Monday, March 12, 2012

To Rhyme Or Not To Rhyme?

That certainly is the question so many poets toy with when they first begin to write poetry. They have the words inside that want to come out, but they're not sure of the best way to go with their words.

Many poets, including well published ones, tend to write rhyming poetry, other well published poets may never write rhyming poetry. So, as a new poet, which way should you go? The question can tie your head up in knots, so you never get any poetic words on the page at all.

The answer though is simple. Write the words down first, play with them until they shimmer and shine and can bring to the mind of the reader of your poem what you want to show them. This can be an image that struck you, a person you know, an experience you wish to share and a million other things. Then give your words to the world and let others tell you whether they can see what you wanted to show them.

You can do this in a strict poetic form, such as a sonnet or villanelle, or you can do it with the free-est free verse ever. The important thing is to get the words down and polish them until they do their work.

If you end up writing free verse, be prepared to listen to the doubters, who will never agree to free verse being poetry, rather than cut short prose. These people are wrong. That's all there is to it, they are wrong. Poetry is not prose. In prose, the words are put down on the page, one after another until you run out of room for that line and start the next. With poetry, you carefully consider where the line best ends, which word goes best with which other word, and how the whole thing looks, and feels on the page.

There have been many fine writers who have written further on this subject. I'm not going to write much more, except to say this - for me, the poem tells me whether it will be a rhyming poem, or free verse. The poem knows.


Carolyn Cordon said...

Thank you to the people who have voted so far!

TimT said...

Sometimes the poem can be lying to you though. :) I voted!

Carolyn Cordon said...

Thanks Tim, appreciate you visiting, I'll come visit your blog now!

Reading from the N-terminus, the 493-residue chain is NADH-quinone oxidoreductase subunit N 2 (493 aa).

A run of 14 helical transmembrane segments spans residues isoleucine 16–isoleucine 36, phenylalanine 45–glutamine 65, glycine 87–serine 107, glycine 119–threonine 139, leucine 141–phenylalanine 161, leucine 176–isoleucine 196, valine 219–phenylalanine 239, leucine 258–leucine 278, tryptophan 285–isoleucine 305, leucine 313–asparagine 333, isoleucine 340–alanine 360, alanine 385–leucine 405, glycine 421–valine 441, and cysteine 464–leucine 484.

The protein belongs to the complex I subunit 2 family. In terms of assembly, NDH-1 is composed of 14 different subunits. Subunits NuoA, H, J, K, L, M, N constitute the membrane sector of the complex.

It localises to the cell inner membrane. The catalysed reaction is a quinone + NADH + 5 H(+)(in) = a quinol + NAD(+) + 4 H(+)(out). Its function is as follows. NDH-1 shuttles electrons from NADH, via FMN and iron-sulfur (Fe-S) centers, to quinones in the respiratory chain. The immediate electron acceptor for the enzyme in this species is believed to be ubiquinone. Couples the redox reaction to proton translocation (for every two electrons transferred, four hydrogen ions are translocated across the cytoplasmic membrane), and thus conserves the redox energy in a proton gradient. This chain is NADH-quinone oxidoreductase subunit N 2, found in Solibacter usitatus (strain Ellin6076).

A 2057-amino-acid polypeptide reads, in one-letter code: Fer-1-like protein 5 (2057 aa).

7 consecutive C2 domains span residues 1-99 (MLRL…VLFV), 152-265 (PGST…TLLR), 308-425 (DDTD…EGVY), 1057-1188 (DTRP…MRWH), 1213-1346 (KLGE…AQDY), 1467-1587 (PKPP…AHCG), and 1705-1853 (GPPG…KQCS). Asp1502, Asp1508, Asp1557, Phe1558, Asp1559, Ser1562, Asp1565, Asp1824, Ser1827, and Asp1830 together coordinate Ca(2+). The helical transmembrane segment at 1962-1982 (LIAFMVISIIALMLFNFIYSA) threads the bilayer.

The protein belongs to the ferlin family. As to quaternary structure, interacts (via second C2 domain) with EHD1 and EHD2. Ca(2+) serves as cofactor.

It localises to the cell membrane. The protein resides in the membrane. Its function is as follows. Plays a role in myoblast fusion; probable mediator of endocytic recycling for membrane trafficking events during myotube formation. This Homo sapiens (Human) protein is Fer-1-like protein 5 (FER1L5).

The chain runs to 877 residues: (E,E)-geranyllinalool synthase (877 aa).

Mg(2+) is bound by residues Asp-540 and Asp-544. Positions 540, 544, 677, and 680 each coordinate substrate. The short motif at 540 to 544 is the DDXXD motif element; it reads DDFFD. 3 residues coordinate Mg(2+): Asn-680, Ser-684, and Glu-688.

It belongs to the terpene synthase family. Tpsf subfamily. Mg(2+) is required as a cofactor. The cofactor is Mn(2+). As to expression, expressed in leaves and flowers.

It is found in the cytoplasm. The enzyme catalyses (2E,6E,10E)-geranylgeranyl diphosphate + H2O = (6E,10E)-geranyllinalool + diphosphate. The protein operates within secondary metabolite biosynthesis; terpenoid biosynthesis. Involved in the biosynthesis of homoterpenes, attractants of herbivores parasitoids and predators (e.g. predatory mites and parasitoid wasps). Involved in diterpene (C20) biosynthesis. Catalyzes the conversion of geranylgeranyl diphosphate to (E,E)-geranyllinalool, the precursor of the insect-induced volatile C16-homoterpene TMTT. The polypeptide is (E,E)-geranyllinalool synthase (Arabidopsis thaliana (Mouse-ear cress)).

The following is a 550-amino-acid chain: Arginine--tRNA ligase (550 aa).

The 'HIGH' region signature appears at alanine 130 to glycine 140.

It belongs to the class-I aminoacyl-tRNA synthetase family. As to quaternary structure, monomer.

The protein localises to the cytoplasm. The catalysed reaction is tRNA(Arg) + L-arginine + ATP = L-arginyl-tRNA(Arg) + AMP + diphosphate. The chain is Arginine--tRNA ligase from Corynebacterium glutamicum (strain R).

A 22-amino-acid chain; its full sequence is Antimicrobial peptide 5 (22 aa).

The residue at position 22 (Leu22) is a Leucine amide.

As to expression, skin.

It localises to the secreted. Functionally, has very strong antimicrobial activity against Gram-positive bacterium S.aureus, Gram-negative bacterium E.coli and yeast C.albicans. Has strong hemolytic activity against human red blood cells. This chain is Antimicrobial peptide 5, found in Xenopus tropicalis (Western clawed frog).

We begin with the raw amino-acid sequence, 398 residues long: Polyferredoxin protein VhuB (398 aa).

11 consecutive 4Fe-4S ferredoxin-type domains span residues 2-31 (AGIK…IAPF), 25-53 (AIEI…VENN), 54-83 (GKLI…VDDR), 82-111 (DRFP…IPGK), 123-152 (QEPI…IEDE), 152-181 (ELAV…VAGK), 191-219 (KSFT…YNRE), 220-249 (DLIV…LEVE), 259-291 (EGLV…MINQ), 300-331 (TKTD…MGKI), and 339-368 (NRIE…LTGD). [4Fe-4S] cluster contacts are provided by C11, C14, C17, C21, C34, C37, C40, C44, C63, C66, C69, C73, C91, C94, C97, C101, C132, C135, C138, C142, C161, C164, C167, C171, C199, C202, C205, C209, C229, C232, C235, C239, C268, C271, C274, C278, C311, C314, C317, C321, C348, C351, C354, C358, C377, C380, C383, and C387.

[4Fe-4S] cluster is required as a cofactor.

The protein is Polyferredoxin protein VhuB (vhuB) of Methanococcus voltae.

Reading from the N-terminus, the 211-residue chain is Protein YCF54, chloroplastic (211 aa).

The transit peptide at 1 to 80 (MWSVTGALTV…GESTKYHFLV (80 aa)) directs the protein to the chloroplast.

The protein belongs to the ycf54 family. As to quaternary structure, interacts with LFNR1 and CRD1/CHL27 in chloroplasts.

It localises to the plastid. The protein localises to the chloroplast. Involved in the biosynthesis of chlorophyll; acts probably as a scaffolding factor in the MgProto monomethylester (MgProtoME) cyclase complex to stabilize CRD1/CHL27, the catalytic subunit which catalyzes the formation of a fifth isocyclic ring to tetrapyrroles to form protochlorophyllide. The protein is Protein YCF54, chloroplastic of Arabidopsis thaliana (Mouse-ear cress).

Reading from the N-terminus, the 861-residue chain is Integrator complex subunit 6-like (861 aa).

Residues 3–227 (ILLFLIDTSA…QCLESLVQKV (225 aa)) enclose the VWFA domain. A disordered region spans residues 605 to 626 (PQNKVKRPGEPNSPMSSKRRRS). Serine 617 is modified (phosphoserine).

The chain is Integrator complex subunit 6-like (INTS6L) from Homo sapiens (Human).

Poems don't lie to you, you may just not understand them properly. Listen properly to the words, the words are the truth!

john malone said...

a well argued piece, Carolyn; in every poetry course I have ever taught this topic comes up.

My own response is if the lines that come from your head come out all 'rhymy' then you rhyme; if not, then free verse

Carolyn Cordon said...

Thank you John, I firmly believe in letting the poem have its head in these matters, in the beginning.

Once the words are down though, that's when that nasty critic in your head can turn into your best friend. I have rarely written a fantastic poem first time up, my best poems are all good poems made so much better with editing.

I've seen many first drafts of poems, from both adults and children that showed promise, but ...

Second drafts helped to hone the poem, bringing out the promised wonders, and making a good poem, a great poem. To anyone who doesn't believe in editing your work, I say, come on, give it a go, you'll be amazed at how great you can be.

Drafts are like the delicate chipping away of a chunk of granite, or piece of wood, that a sculptor uses to find the shape they can see, that's waiting to get out and be seen by all, not only the sculptor.

john malone said...

eloquently put < carolyn; I certainly advocate drafting so long as you retain the energy of the original inspiration

Carolyn Cordon said...

I try to keep my first draft copy of my writing. That way I still have the first words that came to me when I have an idea for a piece of creative writing. That way, I can find the spark again if I edited the spark to blandness.

Well, that's the way it's supposed to go, and so far it's worked that way for me.